Bigger than a fox, smaller than a dog? It’s an ant.


The story of gold-digging ants is one of the most charming in Herodotus’ history (written around 460-50 BCE). Although he is called the first historian, his account often reads like a travelogue as he points out buildings of special interest and recounts local traditions and stories, usually adding his own comments as to their truthfulness. Gold was extremely rare in Ancient Greece, most coming from Persia, Asia Minor and Ethiopia.  Herodotus says some came from India, the “most easterly country in the inhabited world”. 

Here it was mined or washed down in rivers, but was also found in desert sands of an area now thought to be the Deosai Plateau in Gilgit-Baltistan province in Pakistan. The ants, ‘bigger than a fox, but not bigger than a dog’, throw up gold-laden sand as they form their burrows. The Indians fill bags with the sand during the hottest part of the day when the ‘ants’ are cooling underground, then load up camels and make their escape. Female camels, impatient to get back to their young, are preferred for speed and endurance. This is the kind of story that gives Herodotus a name for at least naïveté, or, more brutally, lying. Yet the story comes from India via the Persians and we all know the perils of translation.

The Greek for ant is murmex. There’s a Persian word mur mess meaning big ant or mur maitch meaning dog-ant. In ancient India the word for flakes of gold is close to a Tibetan word for marmot. As ants are well known in myth as creatures who sort things of value from piles of dross I think this description of the marmot is metaphorical, like our use of the word sea-horse. This and the phonetic link with the Persian words explain the oddity. 

There are, however, still moments in the narrative when the story goes hugger-mugger with fact.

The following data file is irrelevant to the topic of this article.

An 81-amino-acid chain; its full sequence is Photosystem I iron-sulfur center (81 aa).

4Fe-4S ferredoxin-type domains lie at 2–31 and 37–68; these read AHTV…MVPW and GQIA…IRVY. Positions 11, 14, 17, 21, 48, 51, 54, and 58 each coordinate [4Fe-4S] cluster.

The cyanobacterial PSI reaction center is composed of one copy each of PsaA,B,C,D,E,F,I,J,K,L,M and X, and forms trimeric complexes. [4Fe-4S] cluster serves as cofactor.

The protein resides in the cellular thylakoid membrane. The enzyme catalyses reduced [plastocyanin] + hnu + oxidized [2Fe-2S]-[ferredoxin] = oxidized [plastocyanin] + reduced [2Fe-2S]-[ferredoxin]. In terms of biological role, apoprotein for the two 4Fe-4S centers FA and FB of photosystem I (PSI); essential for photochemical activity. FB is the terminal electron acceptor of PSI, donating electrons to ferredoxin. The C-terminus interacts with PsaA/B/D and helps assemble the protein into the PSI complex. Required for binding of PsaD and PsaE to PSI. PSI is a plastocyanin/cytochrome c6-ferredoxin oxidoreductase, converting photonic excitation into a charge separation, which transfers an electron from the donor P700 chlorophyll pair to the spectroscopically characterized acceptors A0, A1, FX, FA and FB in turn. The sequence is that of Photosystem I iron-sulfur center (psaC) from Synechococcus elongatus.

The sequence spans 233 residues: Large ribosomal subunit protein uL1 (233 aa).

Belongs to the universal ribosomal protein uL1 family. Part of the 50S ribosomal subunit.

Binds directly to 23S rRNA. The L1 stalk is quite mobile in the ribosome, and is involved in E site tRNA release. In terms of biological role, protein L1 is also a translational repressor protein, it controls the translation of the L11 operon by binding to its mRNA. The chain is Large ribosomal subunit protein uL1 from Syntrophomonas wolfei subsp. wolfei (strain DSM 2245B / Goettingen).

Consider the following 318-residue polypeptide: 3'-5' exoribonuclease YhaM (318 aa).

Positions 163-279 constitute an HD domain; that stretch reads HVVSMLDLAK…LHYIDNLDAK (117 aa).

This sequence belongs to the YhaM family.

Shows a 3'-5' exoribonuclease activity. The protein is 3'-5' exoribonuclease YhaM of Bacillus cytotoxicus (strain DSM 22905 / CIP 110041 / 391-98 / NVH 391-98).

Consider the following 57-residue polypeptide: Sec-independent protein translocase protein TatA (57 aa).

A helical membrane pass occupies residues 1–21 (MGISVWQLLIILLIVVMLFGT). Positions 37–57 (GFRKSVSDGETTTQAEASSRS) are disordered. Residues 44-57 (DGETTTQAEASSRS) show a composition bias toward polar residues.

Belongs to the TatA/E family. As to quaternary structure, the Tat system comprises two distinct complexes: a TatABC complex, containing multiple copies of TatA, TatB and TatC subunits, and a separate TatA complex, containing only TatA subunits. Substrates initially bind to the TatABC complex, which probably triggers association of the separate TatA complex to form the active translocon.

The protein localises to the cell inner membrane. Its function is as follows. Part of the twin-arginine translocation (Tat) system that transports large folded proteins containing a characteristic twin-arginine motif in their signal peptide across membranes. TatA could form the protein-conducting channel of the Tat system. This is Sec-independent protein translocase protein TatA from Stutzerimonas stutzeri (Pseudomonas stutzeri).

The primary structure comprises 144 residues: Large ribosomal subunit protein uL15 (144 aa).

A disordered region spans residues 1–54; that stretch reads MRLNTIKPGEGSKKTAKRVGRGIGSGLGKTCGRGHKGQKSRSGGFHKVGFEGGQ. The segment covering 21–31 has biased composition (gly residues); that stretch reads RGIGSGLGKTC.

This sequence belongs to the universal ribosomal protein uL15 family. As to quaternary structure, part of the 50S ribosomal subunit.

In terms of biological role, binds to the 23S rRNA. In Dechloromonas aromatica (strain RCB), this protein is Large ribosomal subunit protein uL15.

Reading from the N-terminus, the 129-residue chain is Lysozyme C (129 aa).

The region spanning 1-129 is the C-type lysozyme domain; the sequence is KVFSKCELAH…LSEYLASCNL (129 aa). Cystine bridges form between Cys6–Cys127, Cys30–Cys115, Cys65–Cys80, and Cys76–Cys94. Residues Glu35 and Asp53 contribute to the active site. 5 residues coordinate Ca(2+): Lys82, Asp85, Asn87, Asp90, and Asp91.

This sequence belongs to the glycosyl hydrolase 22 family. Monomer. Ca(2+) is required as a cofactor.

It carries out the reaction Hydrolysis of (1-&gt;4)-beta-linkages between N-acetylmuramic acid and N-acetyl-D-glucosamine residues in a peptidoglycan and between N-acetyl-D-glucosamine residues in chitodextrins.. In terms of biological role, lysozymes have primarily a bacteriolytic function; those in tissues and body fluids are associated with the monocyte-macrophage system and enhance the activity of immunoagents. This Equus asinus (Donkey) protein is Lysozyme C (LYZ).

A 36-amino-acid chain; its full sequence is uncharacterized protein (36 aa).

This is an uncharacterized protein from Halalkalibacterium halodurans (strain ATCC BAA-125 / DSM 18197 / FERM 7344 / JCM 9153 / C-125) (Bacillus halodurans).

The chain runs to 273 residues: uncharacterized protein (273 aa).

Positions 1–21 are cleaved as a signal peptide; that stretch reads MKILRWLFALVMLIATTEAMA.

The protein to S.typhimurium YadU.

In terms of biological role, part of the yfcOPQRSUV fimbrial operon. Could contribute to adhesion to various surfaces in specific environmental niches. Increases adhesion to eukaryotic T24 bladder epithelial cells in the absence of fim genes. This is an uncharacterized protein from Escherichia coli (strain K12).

7th/6th Century incense burners from the Kerameikos museum Athens showing Eastern influence


Forests which generated these valuable resins clustered around the base of the Red Sea. Myrrh was, apparently, easy to collect. So easy that the phoenix (so it was said), that mythical super-bird, when its’ father died, would mould a ball of myrrh, hollow it out, place the body inside then carry the egg-parent to the temple of the sun at Heliopolis ( Baalbek in Syria). Frankincense trees on the other hand were jealously guarded by swarms of flying snakes that were smoked out with burning storax, another balsam or resin, before the frankincense could be collected. Valued highly for uses in ritual and medicine, the difficulty of harvesting the resins added to their cost, as did the lengthy transportation, first by camel to ports and caravan centres from as early as the 10th century BCE, then by ship to India and Greece and across land throughout Persia.


The Arabians, Herodotus records, covered themselves with ox-hides and plastered their eyes with mud to avoid injury by the aggressive bat-like creatures that guarded cassia plants growing in shallow lakes. Cinnamon sticks were used by large birds in the construction of their mountain-top nests, so oxen and donkeys were cut up and left at the bottom of the mountain as lures. The birds carried these to their nests which, unable to bear the weight, fell to the ground making the cinnamon easy to gather. Finally ledanon (gum mastic) had to be extracted from the smelly beards of he-goats where it had collected as they browsed the bushes of Rock-rose under whose hairy leaves it formed. 

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